Siyabulela Xuza of South Africa is even younger. “When he was a young child, he almost set his mother’s kitchen on fire when experimenting with homemade rocket fuel,” says 14-year-old Petrus Daniel Steyn from that country. Xuza kept working, though. In 2007, at age 18, Xuza won a $5,000 award at the Intel ISEF. Since then, he’s become the energy ambassador for Total South Africa, an energy services company.Of course, the world still needs many new advances. For example, Salk and Florey’s work saved millions of people from disease. But many other diseases still have no preventive vaccines or cure.
Likewise, the electric grid needs work. Westinghouse and Tesla’s work helped get the industry where it is today. But our demand for energy is still growing. Meanwhile, pollution from electricity generation is a big problem. A more efficient grid could help deal with both issues.
Other fields need advances as well. And like this year’s Broadcom MASTERS International delegates, innovators — and innovations — can come from anywhere. It all starts with curiosity and an inventive spirit.
Maybe your own town is home to a famous future innovator. It may even be you!
(for more about Power Words, click here)
aluminum A metallic element, the third most abundant in Earth’s crust. It is light and soft, and used in many items from bicycles to spacecraft.
antibiotic A germ-killing substance prescribed as a medicine (or sometimes as a feed additive to promote the growth of livestock). It does not work against viruses.
antivirus program Software designed to protect a computer from programs and malicious online sources that can disrupt a computer’s function or allow access to its data.
bacterium (plural bacteria) A single-celled organism. These dwell nearly everywhere on Earth, from the bottom of the sea to inside animals.
Broadcom MASTERS Created and run by the Society for Science and the Public, Broadcom MASTERS (Math, Applied Science, Technology and Engineering Rising Stars) is the premier middle school science and engineering fair competition. Broadcom MASTERS International gives select middle school students from around the world a unique opportunity to attend the Intel International Science and Engineering Fair.
current (in electricity) The flow of electricity or the amount of electricity moving through some point over a particular period of time.
crude oil Petroleum in the form that it comes out of the ground.
desalination The process of removing salt from water.
electric charge The physical property responsible for electric force; it can be negative or positive.
electric current A flow of charge, called electricity, usually from the movement of negatively charged particles, called electrons.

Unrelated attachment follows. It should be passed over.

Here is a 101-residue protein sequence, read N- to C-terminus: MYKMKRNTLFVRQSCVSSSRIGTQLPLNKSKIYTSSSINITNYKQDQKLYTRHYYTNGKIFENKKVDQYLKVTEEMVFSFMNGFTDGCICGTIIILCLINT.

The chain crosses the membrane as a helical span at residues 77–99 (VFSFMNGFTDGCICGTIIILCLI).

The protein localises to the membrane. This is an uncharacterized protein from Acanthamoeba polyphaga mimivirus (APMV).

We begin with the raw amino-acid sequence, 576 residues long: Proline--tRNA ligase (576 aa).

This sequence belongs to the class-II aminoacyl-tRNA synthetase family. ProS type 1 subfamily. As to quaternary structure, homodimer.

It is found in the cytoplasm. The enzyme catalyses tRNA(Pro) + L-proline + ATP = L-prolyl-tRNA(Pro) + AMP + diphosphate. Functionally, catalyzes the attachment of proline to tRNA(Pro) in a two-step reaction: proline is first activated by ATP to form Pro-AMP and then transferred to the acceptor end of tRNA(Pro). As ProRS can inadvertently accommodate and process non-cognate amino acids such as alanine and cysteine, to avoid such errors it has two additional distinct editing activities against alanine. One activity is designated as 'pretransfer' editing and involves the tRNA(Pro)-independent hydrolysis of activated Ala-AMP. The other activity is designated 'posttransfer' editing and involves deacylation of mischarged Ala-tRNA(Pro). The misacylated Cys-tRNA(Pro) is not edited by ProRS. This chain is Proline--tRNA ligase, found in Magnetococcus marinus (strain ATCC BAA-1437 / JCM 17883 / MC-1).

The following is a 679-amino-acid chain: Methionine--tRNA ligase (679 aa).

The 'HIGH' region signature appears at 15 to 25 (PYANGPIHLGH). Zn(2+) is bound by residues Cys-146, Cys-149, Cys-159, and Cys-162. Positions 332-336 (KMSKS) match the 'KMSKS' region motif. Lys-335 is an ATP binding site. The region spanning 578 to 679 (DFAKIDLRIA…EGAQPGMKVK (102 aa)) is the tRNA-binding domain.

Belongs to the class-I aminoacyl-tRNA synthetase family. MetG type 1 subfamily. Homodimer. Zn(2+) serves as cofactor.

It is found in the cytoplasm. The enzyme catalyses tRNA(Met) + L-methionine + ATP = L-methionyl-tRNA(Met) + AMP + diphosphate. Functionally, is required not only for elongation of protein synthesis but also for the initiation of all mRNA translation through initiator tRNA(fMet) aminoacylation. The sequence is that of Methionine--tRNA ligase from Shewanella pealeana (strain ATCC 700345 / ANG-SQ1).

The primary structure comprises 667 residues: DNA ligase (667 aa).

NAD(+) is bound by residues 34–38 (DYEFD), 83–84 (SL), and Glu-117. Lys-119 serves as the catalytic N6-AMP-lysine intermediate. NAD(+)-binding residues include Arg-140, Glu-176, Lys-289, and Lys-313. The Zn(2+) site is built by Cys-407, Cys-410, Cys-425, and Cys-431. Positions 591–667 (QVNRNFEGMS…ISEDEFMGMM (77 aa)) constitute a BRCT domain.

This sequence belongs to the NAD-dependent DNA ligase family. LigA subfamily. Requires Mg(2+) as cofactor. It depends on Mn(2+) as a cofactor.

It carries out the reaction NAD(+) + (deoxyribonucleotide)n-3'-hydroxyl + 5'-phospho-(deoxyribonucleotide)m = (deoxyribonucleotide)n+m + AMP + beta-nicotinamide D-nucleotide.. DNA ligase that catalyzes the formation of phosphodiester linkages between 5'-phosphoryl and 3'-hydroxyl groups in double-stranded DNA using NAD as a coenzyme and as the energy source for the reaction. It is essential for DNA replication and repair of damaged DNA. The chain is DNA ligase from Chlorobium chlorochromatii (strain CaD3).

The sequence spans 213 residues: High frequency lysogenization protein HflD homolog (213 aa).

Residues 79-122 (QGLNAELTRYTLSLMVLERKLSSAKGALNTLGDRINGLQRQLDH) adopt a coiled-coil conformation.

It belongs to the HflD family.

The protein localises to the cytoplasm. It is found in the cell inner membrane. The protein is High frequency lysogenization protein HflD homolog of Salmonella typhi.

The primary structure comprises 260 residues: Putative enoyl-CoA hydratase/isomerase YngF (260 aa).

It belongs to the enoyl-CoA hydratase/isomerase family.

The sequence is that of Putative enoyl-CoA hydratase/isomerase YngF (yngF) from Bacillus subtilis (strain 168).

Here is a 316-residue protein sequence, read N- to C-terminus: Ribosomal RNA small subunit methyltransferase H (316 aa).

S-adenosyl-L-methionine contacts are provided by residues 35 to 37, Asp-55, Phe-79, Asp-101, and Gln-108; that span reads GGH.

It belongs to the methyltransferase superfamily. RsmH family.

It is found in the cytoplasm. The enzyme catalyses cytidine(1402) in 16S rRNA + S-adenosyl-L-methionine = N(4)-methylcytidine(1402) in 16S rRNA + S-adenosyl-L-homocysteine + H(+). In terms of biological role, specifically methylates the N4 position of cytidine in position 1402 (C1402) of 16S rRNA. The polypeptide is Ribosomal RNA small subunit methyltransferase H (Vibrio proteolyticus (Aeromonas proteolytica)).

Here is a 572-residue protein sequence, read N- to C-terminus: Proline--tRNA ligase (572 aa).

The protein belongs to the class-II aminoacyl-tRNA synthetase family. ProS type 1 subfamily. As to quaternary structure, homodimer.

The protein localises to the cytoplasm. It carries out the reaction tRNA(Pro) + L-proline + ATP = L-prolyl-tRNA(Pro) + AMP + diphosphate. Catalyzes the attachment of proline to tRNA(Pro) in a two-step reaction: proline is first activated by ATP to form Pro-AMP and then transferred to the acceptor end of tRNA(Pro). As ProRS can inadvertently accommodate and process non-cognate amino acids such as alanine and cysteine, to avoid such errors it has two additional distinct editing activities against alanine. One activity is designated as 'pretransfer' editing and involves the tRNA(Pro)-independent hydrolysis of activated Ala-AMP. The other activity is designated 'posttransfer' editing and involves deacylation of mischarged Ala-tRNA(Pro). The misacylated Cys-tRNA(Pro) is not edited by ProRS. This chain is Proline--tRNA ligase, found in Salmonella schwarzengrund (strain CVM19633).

engineer A person who uses science to solve problems. As a verb, to engineer means to design a device, material or process that will solve some problem or unmet need.
grid (in mathematics or mapping) A network of lines that cross each other at regular intervals, forming boxes or rectangles, or an orderly field of dots that mark where each pair of lines intersect, or cross one another. (in electricity) The interconnected system of electricity lines that transport electrical power over long distances. In North America, this grid connects electrical generating stations and local communities throughout most of the continent.
lens (in optics) A curved piece of transparent material (such as glass) that bends incoming light in such a way as to focus it at a particular point in space. Or something, such as gravity, that can mimic some of the light bending attributes of a physical lens.
innovation (v. to innovate) An adaptation or improvement to an existing idea, process or product that is new, clever or more practical.
nerves Long, delicate fibers that communicate across the body of an animal. An animal’s backbone contains many nerves, some of which control the movement of its legs or fins, and some of which convey sensations such as hot, cold, pain.
paralysis The inability to willfully move muscles in one or more parts of the body. In some cases, nerves that carry the signal to move may have been severed or damaged. In other cases, the brain may be the source of the problem: It may fail to understand or act on a nerve’s signal to move.
penicillin The first antibiotic (although not the first one used on people), it’s a natural product that comes from a mold. In 1928, Alexander Fleming, a British scientist, discovered it could kill certain bacteria. He would later share the 1945 Nobel Prize in Medicine for it.
physics The scientific study of the nature and properties of matter and energy. Classical physics is an explanation of the nature and properties of matter and energy that relies on descriptions such as Newton’s laws of motion. It’s an alternative to quantum physics in explaining the motions and behavior of matter. A scientist who works in that field is known as a physicist.
physiology The branch of biology that deals with the everyday functions of living organisms and how their parts function.
pluripotent A term that means having many possibilities. In medicine, pluripotent is an adjective used to describe a type of stem cell that can mature into any other type of cell in the body.
polio An infectious viral disease that affects the central nervous system and can cause temporary or permanent paralysis.
pollutant A substance that taints something — such as the air, water, our bodies or products. Some pollutants are chemicals, such as pesticides. Others may be radiation, including excess heat or light. Even weeds and other invasive species can be considered a type of biological pollution.
robot A machine that can sense its environment, process information and respond with specific actions. Some robots can act without any human input, while others are guided by a human.
saline Salty or having to do with salt. The salinity of the ocean is a measure of its saltiness.
Society for Science & the Public (or SSP) A nonprofit organization created in 1921 and based in Washington, D.C. Since its founding, SSP has been not only promoting public engagement in scientific research but also the public understanding of science. It created and continues to run three renowned science competitions, including the Intel International Science and Engineering Fair (initially launched in 1950). SSP also publishes award-winning journalism in Science News (launched in 1922) and Science News for Students (created in 2003). Those magazines also host a series of blogs (including Eureka! Lab).
STEM An acronym (abbreviation made using the first letters of a term) for science, technology, engineering and math.
stem cell A “blank slate” cell that can give rise to other types of cells in the body. Stem cells play an important role in tissue regeneration and repair.
transformer A device that changes the voltage of an electrical current.
vaccine A biological mixture that resembles a disease-causing agent. It is given to help the body create immunity to a particular disease. The injections used to administer most vaccines are known as vaccinations.
voltage A force associated with an electric current that is measured in units known as volts. Power companies use high-voltage to move electric power over long distances.